Somali vigilantes fight back against pirates
The men, who captured 12 armed pirates, are part of a newly formed militia. They are expected to turn the pirates over to Somali authorities.
Somalis are fed up with pirates clogging up their ports – and they're not taking it anymore. At least some of them.Skip to next paragraph
2011 Reflections: Suddenly, a new era in the Middle East
2011 Reflections: the end of a landmark year for Latin America
2011 Reflections: Africa rises, taking charge of its affairs
How the 'Year of the Protester' played out in Europe
In Prague, a tale of communism past
Subscribe Today to the Monitor
Somali vigilantes captured 12 armed pirates in two boats after regional leaders in the coastal towns of Alula and Bargaal in Somalia's northern Puntland region told the BBC that they have formed a militia of fishermen to catch the modern-day swashbucklers.
The vigilantes aren't going to make the pirates walk the plank into the briny deep. But their captives may face more of a penalty than those pirates who were captured by NATO earlier this month and immediately released. The vigilantes are expected turn the pirates the authorities. "Somali pirates could face the death penalty under recent get-tough measures announced by the internationally recognized but fragile Somali government," writes the BBC.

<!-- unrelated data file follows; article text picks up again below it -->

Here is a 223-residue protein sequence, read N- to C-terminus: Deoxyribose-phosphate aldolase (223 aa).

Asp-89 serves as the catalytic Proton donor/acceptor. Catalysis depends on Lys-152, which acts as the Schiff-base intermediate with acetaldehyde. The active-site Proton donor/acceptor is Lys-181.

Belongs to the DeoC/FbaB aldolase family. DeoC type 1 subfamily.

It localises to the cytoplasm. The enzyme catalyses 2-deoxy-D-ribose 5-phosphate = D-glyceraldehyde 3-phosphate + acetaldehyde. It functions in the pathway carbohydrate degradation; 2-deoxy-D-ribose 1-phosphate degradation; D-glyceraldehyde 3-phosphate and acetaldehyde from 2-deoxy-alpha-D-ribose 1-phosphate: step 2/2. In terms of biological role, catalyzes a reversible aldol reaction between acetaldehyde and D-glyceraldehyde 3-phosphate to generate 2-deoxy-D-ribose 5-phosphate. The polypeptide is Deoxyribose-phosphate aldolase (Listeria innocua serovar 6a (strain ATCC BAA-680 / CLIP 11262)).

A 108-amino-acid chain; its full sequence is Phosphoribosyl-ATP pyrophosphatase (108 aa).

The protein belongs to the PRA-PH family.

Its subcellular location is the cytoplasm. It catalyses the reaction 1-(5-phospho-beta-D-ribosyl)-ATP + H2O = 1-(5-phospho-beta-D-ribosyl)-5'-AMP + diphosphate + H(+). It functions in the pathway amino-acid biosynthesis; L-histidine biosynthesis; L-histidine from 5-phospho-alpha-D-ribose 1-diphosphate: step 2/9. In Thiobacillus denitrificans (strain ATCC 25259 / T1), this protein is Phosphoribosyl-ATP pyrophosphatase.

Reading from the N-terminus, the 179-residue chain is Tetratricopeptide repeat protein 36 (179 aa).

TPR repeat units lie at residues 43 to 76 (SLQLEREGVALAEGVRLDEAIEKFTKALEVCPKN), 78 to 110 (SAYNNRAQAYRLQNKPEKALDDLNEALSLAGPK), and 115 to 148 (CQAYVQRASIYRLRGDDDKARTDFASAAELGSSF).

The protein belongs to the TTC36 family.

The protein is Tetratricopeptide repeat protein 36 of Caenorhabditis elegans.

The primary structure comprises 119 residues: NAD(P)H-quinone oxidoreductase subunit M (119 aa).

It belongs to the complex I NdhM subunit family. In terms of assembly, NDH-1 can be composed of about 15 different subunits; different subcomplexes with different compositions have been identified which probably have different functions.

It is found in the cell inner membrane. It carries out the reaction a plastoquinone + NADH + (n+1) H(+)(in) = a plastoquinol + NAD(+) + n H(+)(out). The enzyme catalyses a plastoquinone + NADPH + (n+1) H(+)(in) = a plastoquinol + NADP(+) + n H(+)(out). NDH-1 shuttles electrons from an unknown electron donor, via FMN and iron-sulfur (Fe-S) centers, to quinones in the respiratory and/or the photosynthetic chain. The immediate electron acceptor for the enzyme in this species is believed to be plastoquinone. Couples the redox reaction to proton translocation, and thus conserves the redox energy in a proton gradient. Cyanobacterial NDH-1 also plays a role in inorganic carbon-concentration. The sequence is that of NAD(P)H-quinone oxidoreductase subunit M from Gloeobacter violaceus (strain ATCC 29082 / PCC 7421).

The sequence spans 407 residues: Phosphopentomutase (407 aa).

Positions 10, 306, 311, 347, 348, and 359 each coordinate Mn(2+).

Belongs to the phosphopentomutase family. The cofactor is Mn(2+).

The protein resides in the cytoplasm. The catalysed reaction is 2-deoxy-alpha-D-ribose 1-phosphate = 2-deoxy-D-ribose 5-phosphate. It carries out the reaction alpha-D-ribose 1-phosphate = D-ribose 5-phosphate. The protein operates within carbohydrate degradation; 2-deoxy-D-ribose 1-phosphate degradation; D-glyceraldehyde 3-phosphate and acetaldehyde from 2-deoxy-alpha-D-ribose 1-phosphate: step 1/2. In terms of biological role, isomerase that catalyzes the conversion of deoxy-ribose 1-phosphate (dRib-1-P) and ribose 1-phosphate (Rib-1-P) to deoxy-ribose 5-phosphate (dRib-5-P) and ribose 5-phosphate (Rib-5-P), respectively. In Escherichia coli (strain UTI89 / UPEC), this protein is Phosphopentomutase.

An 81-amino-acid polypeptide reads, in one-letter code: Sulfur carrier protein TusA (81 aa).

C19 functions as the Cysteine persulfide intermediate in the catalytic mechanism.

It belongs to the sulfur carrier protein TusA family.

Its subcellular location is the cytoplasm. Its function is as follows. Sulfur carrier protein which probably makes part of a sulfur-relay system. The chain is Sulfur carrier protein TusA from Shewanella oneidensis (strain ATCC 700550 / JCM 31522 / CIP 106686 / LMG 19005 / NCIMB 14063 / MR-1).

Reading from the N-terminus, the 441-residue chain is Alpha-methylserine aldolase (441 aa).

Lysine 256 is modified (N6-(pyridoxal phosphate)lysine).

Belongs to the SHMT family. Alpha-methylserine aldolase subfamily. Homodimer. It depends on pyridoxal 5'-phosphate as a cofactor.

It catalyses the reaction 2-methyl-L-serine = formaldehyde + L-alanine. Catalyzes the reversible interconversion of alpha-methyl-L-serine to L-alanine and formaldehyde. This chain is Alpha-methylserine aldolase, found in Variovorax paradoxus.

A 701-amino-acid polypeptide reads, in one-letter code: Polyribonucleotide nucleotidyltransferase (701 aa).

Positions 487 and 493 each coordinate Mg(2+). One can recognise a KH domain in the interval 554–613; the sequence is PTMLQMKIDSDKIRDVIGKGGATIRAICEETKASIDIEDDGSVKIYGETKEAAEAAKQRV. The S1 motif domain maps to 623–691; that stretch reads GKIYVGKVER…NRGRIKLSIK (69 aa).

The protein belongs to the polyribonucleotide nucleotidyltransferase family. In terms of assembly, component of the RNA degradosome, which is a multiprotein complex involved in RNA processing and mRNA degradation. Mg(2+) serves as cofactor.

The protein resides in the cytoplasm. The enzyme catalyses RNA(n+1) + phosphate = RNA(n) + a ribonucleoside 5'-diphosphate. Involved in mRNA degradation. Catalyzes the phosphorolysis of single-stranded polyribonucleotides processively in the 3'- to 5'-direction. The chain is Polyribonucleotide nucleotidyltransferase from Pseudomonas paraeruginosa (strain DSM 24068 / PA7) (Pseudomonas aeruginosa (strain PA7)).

This comes just days after an Italian cruise ship with 1,500 people on board fended off a pirate attack along Somalia's coast. Israeli security officers aboard the ship reportedly repelled the attack by firing pistols. (Note to self: Bring Israeli security on next vacation.)
One of the crew members aboard the US-flagged merchant ship Maersk Alabama, who survived an attack by Somali pirates, may have wished he had such backup. He is now suing the company for failing to protect the crew.
In the lawsuit, Richard Hicks – who was the ship's chief cook and is from Royal Palm Beach, Fla. – says the company was made aware of the pirate problem and did nothing to protect the crew. He's seeking at least $75,000, and "reserves the right to amend this pleading for a certain amount in the future, as it is too early to determine the maximum amount of plaintiff's damages," according to the suit.